Samuel Curtis Johnson Graduate School of Management, Cornell SC Johnson College of Business, Cornell University
An Army veteran who is passionate about working towards a sustainable future.
Hometown: Oklahoma City, Oklahoma
Fun Fact About Yourself: I grew up in a house with 12 dogs! My mom bred golden retrievers, corgis, and Irish wolfhounds, so our home was always full of pups.
Undergraduate School and Major: United States Military Academy at West Point – Management
Most Recent Employer and Job Title: U.S. Army – Battalion Operations Planner at the “Old Guard”
Describe your biggest accomplishment in your career so far: My biggest accomplishments in the Army were achieved while operating as a member of a team. My first stint as a Platoon Leader provided the opportunity to serve as a change agent for a 35-soldier organization following its return from Afghanistan. I wanted to instill a learning culture to assist with the unit’s transition. Through candor and empathy, the organization was able to effectively understand what it needed to become successful. It wasn’t always easy, but over the course of a year, I was able to lead the unit through a transition in which we collectively attained the skills and competencies necessary to operate effectively in conventional environments. In this capacity, that same organization has since deployed everywhere from Germany to South Korea, serving with distinction each time.
What quality best describes the MBA classmates you’ve met so far and why? Authentic. I have been very impressed by my fellow MBA classmates at Johnson. You can really tell the passion each person brings to the program within seconds of conversing. That, coupled with their diverse backgrounds, makes Johnson truly a great place to learn from classmates.
Aside from your classmates, what was the key factor that led you to choose this program for your full-time MBA and why was it so important to you? Johnson’s Sustainable Global Enterprise Immersion program was integral in my decision to attend. After sitting through an informational seminar, I was able to fully realize that Johnson had the professors, programs, and tools necessary to help me successfully transition from an Army officer into a professional within the renewables industry. The intensive and immersive nature of the SGE program affords me the greatest opportunity to become fully versed and competent in a field in which I have no prior experience.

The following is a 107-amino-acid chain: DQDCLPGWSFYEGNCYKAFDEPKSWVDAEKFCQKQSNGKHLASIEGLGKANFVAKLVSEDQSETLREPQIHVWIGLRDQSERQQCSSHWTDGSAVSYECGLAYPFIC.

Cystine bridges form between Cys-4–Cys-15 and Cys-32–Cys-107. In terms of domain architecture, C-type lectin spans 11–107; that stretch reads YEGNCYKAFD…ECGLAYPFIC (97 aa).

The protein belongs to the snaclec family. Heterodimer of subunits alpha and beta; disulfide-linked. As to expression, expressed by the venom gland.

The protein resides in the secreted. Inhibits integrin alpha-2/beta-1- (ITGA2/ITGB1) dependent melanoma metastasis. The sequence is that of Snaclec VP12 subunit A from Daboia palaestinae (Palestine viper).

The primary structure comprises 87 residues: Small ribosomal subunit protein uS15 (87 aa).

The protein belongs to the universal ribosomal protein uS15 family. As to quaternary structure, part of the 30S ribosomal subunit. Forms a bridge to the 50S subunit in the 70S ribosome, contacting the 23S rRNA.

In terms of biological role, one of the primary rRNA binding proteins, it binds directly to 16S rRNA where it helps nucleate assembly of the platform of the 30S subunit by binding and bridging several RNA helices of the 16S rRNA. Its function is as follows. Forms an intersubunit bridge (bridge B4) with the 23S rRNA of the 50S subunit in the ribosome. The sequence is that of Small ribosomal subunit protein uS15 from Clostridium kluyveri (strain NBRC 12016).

What club or activity are you looking most forward to in business school? Cornell Energy Club!
What led you to pursue an MBA at this point in your career? West Point provided me with a strong academic and ethical foundation, and the Army gave me a lot of practical experiences managing and leading teams. Before I could successfully make the transition from the military to the renewable energy industry, I realized that I possessed analytical, functional, and social weaknesses that needed to be addressed. Pursuing an MBA affords me the opportunity to become better-versed in the language of data analytics, acquire formal skills in operations management, and take the time necessary to become better at the art of networking, while learning the nuances of a culture outside of the military.
How did you decide if an MBA was worth the investment?
I approached the question of whether or not an MBA was worth the investment based primarily on timing and monetary considerations. Timing-wise, there was never going to be a better period or age to pursue an MBA. I was going to need to change professions anyway, so why not spend two years setting up for success prior to jumping into a new industry? Monetarily speaking, I had accrued a benefit, the GI bill, that would be wasted if I didn’t utilize it. That, coupled with the scholarship I received from Johnson, dramatically decreased the debt burden I would have to incur to pursue an MBA.
What other MBA programs did you apply to? MIT Sloan, Yale, Wharton and Darden
How did you determine your fit at various schools? First, I reflected. I think too often individuals get wrapped up in moving directly from their current position to envisioning themselves at their “dream” school without allowing time to think through ideas and planning. After reflection, I reached out to every school I was interested in and asked to speak with a current student. I did this by reaching out to each school’s veteran’s community. After getting a general feel for the school, I then completed extensive research. I found that the employment reports were very helpful. After narrowing the list down to my top five choices, I visited each school. During these visits I attended a class, toured the campus, and got a feel for the local community. I was able to gain a firm understanding of each school’s culture through the amalgamation of these events.
What was your defining moment and how did it shape who you are? I don’t believe there has been any singular moment that I can say has defined me as an individual. Successes, failures, and life events have all caused me to evolve into who I am today. The foundation of this evolution has been guided by world events I became attuned to during my adolescence and teenage years. The events of the early 2000’s imbued a strong sense of duty and service to causes greater than myself. Although I am now switching professions, these sensibilities still guide how I find professional value and meaning.
What do you plan to do after you graduate? Project management for utility scale renewable energy solutions.
Where do you see yourself in five years? I will be on the west coast working in project development for First Solar.